This brings us to today. Over the years the collective revenues of participants in the widget industry have followed the curve shown below, and we are now located on point A.

Pic 2

What happens next?

  • Goliath Inc. gets complacent! When you are at the top of the curve it’s really difficult to see how things could ever go bad. You have to understand how tempting it is for the Gordon to keep on using the same recipe that brought him success in the past. It is also easy for him to kid himself into thinking that he still understands perfectly the user needs and requirements in the widget market: “I am the dominant player in this market, who else could possibly know more than I and my A-team of executive managers, filled with Harvard MBAs?”. And yet, year after year, the A-team spends less time on the field, talking and listening to customers, witnessing how the widgets are used in practice and instead spend an increasing amount of time strategising in fancy corporate meeting rooms, on the top floors of Manhattan skyscrapers. Sadly, even if the A-team does pay attention to the evolution of customers’ needs, this is not of much help because…
  • The customers of Goliath Inc. get complacent too! In a mature industry the vast majority of customers are of the “Late Majority” or even “Laggard” type, i.e. they are mostly happy to accept the product/service on offer without much afterthought. Gordon’s team is hardly going to come up with a breakthrough next generation of widgets by relying on the feedback they get from these customers…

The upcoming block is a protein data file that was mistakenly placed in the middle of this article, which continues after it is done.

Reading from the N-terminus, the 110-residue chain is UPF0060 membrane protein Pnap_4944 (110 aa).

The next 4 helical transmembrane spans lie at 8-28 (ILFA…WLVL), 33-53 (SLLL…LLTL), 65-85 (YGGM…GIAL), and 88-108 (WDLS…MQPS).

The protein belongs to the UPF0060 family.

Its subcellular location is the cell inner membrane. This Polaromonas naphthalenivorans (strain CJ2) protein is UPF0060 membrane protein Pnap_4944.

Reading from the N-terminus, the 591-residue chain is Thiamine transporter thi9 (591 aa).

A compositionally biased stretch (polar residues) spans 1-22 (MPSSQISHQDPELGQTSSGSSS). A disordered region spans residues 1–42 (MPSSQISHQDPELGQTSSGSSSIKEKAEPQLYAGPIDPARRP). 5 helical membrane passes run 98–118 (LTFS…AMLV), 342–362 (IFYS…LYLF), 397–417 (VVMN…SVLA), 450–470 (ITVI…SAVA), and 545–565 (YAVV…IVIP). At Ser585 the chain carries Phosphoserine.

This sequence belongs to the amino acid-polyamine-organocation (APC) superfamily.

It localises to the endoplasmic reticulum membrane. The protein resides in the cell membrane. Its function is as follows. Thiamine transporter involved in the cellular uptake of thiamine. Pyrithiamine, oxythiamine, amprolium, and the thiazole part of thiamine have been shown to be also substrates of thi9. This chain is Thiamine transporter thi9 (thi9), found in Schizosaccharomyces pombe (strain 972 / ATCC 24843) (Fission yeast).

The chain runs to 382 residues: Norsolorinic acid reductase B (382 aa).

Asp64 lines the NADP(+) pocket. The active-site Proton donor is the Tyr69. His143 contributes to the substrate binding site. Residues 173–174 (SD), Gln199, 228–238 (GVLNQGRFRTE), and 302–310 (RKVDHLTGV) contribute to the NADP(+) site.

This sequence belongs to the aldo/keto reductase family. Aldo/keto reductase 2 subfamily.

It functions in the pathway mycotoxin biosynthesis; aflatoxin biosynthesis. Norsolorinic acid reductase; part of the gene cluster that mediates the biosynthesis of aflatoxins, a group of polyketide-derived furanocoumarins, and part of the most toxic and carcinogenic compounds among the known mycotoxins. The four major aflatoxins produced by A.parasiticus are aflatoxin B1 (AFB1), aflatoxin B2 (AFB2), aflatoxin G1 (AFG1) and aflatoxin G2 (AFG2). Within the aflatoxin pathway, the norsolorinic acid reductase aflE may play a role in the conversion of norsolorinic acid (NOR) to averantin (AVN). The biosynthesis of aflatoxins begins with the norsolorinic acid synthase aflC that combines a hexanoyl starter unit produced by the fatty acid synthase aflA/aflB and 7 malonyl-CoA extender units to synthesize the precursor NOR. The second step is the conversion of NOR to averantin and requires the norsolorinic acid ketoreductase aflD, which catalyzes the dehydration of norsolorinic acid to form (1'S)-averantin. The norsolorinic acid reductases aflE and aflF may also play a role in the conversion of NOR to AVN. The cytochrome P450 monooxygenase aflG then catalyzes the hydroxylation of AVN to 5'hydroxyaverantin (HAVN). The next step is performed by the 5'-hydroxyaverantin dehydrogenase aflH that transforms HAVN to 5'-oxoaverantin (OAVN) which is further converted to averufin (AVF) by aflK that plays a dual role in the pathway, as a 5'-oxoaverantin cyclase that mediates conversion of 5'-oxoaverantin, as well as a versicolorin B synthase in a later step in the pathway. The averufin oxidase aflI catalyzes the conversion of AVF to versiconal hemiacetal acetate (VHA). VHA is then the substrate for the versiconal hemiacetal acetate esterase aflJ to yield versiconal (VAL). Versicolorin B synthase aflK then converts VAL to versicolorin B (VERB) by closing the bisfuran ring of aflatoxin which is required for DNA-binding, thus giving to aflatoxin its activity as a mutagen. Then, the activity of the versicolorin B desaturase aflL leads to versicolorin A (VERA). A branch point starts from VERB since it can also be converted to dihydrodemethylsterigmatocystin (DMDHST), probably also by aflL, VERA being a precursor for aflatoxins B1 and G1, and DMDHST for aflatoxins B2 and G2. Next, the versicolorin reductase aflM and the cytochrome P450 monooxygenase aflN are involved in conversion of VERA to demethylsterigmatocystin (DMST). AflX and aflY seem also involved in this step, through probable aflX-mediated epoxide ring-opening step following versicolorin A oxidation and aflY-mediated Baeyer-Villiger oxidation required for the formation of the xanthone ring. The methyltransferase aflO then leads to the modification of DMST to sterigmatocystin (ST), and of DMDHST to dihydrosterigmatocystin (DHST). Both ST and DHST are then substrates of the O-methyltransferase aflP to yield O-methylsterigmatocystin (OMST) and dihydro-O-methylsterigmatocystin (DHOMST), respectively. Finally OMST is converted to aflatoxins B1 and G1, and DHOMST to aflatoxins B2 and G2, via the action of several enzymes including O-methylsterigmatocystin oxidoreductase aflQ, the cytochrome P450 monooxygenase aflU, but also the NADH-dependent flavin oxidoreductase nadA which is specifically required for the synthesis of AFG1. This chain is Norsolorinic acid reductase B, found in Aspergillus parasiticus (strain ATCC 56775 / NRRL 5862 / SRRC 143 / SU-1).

• The diversification trap: to make things worse, Goliath Inc. by now participates in not just one but several industries, each with its own intricacies and a different maturity curve. In fact, as Goliath got bigger and experienced ever-slowing growth Gordon decided to go on a buying spree. The logic went as follows: “What better way to diversify than to acquire another company? This would definitely bump up our sales, right? My deal advisor from Wall Street has identified the right target company and his analysis shows that the deal is justified: there is a $20 million potential synergy (!). I feel Goliath Inc. is going to become once again the darling of the stock market”. Of course mergers and acquisition deals very often prove to be value-destroying and synergies rarely materialise out of the thin air they are made of. Unfortunately, by the time this has become obvious to Goliath Inc. the Sirens of Wall Street are long gone (and you can be sure they didn’t forget to cash in their advisory fees). As Goliath Inc. fell into this diversification trap (several times), the A-team inevitably lost its focus. The bureaucratic burden got heavier and heavier. Next thing you know, strategy and management consultants were called to the rescue and asked to make sense of the situation. Poor old Gordon is still trying to interpret that 1-million dollar slide that was supposed to deliver “the answer”:

Pic 3

Looking at it this way, you can understand how the thousands of small start-ups experimenting with new products and services in their garage went largely unnoticed by the A-team of Goliath Inc….

Pic 4

That is until one of these start-ups, David Ltd, found “the next big thing”, and in one fell swoop made irrelevant the widget industry, the one in which Goliath Inc was once making millions…

Pic 5

GAME OVER